Managing cost and efficiency are key considerations. Without an effective BSN in place, your suppliers will find it hard to efficiently and remotely manage their systems, resulting in increased cost for maintenance. For example, if your access control system supplier doesn’t have remote access, any fault will require a site visit (often called a “truck roll”) – increasing costs and requiring additional management oversight.

Multiply that by the numerous systems that a modern building has and it adds up to significant inefficiency, overhead cost, and risk. The number of suppliers servicing a building will only increase as traditional systems are augmented by new ones such as digital signage, cloud video surveillance, smart building services, air-monitoring services, and guest WiFi services.

Business continuity is another issue – not just for your building, but for your tenants. Video surveillance network or component failures provide a classic example. The fault could be the video surveillance provider, the network video recorder, the POE switch, the cameras, or even a network-connectivity or ISP issue. Troubleshooting this without a properly-architected BSN will be difficult and costly. A properly designed BSN with appropriate network monitoring in place provides clarity of your network assets and components, an overview of your building (or site’s) network, and real-time visibility into the uptime and load on all of the IP-based devices and systems that sit on it. This enables a quick, and often remote, diagnosis of problems, rather than bouncing back and forth between suppliers and/or costly and multiple site visits.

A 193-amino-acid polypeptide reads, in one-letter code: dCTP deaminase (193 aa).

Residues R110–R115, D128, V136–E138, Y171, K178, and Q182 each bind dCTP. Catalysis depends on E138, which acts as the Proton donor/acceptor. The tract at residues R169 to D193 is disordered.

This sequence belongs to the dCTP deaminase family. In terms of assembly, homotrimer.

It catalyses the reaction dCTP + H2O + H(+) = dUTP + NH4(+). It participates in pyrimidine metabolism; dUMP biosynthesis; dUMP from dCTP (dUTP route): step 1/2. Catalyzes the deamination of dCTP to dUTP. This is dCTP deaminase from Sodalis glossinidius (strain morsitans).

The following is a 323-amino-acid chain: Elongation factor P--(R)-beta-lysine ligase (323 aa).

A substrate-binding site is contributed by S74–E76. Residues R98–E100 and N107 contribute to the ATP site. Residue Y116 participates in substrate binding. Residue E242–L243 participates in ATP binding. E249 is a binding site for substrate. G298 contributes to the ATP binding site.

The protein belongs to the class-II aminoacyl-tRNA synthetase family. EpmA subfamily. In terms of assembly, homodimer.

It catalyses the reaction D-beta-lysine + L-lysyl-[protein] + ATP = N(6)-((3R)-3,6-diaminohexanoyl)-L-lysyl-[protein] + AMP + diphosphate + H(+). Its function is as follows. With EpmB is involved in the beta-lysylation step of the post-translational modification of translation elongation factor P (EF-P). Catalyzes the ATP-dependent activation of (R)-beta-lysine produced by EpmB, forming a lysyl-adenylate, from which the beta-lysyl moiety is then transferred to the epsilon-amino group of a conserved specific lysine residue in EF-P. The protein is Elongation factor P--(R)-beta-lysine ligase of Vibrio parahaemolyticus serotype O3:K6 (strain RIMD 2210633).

Ultimately, continuity and cost issues reduce your competitiveness in a highly-constrained and competitive commercial real estate market. Property and facilities managers need to be able to understand any issues and respond efficiently and effectively. If your OPEX costs to tenants are continuing to grow, or are high relative to other similar buildings, your ability to attract quality tenants can be compromised.

Protecting your assets

The ability to manage risk is probably the biggest issue with which building owners and managers are grappling. While many building services platforms (e.g. video surveillance/CCTV, access control, HVAC) emerged pre-internet, they can no longer be treated as closed systems. The latest generation of building services and building security systems are all IP-based and are being installed alongside legacy systems. Too many IP-based devices remain unsecured in modern buildings. All of them require some sort of network integration, separation, as well as secure remote access.